The gangliosidoses are a group of inherited metabolic diseases caused by a deficiency of the different proteins needed to break down fatty substances called lipids. Excess buildup of these fatty materials (oils, waxes, steroids, and other compounds) can cause permanent damage in the cells and tissues in the brain and nervous systems, particularly in nerve cells. There are two distinct groups of the gangliosidoses, which affect males and females equally.
The GM1 gangliosidoses are caused by a deficiency of the enzyme beta-galactosidase. Signs of early infantile GM1 gangliodisosis (the most severe subtype, with onset shortly after birth) may include neurodegeneration, seizures, liver and spleen enlargement, coarsening of facial features, skeletal irregularities, joint stiffness, distended abdomen, muscle weakness, exaggerated startle response, and problems with gait. About half of affected persons develop cherry-red spots in the eye. Children may be deaf and blind by age 1. Onset of late infantile GM1 gangliosidosisis typically between ages 1 and 3 years. Signs include an inability to control movement, seizures, dementia, and difficulties with speech. Adult GM1 gangliosidosis strikes between ages 3 and 30, with symptoms that include the wasting away of muscles, cloudiness in the corneas, and dystonia (sustained moscle contractions that case twisting and repetitive movements or abnormal postures). Non-cancerous skin blemishes may develop on the lower part of the trunk of the body. Adult GM1 is usually less severe and progresses more slowly than other forms of the disorder.
The GM2 gangliosidoses include Tay-Sachs disease and its more severe form, called Sandhoff disease, both of which result from a deficiency of the enzyme beta-hexosaminidase. Symptoms begin by age 6 months and include progressive mental deterioration, cherry-red spots in the retina, marked startle reflex, and seizures. Children with Tay-Sachs may also have dementia, progressive loss of hearing, some paralysis, and difficulty in swallowing that may require a feeding tube. A rarer form of the disorder, which occurs in individuals in their twenties and early thirties, is characterized by an unsteady gait and progressive neurological deterioration. Additional signs of Sandhoff disease include weakness in nerve signaling that causes muscles to contract, early blindness, spasticity, muscle contractions, an abnormally enlarged head, and an enlarged liver and spleen.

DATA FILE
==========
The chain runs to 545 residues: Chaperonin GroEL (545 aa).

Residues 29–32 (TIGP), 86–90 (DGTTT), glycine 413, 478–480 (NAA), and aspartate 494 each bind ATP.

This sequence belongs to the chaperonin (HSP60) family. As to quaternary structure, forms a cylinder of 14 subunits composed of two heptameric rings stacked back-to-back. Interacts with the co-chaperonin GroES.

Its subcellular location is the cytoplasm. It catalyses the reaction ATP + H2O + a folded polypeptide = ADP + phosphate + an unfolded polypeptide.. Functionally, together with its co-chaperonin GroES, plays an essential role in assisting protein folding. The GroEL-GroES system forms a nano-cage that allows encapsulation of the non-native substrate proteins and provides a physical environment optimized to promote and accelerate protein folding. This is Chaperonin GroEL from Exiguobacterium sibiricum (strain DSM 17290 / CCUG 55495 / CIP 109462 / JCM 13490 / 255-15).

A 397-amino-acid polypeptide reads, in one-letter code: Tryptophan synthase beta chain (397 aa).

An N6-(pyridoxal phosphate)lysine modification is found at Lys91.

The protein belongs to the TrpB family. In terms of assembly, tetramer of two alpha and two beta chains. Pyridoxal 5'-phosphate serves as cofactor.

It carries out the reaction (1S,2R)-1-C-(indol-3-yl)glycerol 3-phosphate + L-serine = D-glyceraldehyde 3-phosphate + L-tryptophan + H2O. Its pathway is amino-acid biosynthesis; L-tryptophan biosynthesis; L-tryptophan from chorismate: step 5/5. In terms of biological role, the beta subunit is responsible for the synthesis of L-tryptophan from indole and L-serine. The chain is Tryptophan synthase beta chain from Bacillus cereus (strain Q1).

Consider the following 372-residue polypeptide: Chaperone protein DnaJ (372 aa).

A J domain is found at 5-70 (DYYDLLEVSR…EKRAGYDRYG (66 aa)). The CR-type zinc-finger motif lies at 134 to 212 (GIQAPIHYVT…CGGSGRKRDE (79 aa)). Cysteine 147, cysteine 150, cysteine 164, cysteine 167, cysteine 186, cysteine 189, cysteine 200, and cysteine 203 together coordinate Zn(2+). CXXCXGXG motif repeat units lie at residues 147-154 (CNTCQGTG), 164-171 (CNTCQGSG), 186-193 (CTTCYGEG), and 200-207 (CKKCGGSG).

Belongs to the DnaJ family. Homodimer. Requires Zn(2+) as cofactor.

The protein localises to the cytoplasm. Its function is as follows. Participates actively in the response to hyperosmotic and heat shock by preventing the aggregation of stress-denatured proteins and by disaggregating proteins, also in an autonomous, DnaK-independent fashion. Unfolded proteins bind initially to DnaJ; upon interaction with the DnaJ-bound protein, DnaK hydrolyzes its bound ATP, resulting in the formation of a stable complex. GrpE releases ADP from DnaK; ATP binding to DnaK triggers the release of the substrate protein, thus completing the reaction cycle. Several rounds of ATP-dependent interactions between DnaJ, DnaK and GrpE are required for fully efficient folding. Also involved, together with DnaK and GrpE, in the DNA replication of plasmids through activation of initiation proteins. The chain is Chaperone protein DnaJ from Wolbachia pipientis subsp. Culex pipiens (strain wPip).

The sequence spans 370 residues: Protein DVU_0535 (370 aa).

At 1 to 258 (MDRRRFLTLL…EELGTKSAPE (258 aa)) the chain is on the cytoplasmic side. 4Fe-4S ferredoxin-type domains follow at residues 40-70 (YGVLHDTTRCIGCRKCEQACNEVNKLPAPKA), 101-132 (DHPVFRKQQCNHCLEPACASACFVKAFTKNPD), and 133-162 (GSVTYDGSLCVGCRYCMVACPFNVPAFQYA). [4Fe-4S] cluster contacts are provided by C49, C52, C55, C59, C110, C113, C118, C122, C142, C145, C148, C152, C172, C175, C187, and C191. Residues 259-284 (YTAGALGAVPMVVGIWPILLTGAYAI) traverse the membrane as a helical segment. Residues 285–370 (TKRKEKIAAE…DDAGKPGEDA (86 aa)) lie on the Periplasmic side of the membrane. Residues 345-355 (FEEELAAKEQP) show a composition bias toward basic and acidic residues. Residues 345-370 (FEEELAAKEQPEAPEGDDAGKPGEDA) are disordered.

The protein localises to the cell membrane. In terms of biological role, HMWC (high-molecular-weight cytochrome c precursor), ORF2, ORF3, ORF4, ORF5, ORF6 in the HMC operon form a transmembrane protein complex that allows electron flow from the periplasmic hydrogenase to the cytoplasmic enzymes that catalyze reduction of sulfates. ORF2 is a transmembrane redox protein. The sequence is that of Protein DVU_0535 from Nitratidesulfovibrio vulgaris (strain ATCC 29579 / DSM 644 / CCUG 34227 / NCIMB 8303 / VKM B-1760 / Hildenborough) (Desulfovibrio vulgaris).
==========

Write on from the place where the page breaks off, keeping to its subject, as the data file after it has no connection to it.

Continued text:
No specific treatment exists for the gangliosidoses. Anticonvulsants may initially control seizures. Other supportive treatment includes proper nutrition and hydration and keeping the airway open.
Children with early infantile GM1 often die by age 3 from cardiac complications or pneumonia. Children with the early-onset form of Tay-Sachs disease may eventually need a feeding tube and often die by age 4 from recurring infection. Children with Sandhoff disease generally die by age 3 from respiratory infections.
The mission of the National Institute of Neurological Disorders and Stroke (NINDS) is to seek fundamental knowledge about the brain and nervous system and to use that knowledge to reduce the burden of neurological disease. The NINDS is a part of the National Institutes of Health (NIH), the largest supporter of biomedical research in the world. Scientists are studying the mechanisms by which the lipids accumulating in these disorders cause harm to the body. NINDS-funded research on the gangliosidoses also includes using variations of magnetic resonance imaging to develop a biomarker (a sign that may indicate risk of a disease and improve diagnosis) to effectively evaluate brain chemistry and disease progression, and expanding the use of virus-delivered gene therapy seen in an animal model of Tay-Sachs and Sandhoff diseases for use in humans.
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Last Modified February 23, 2016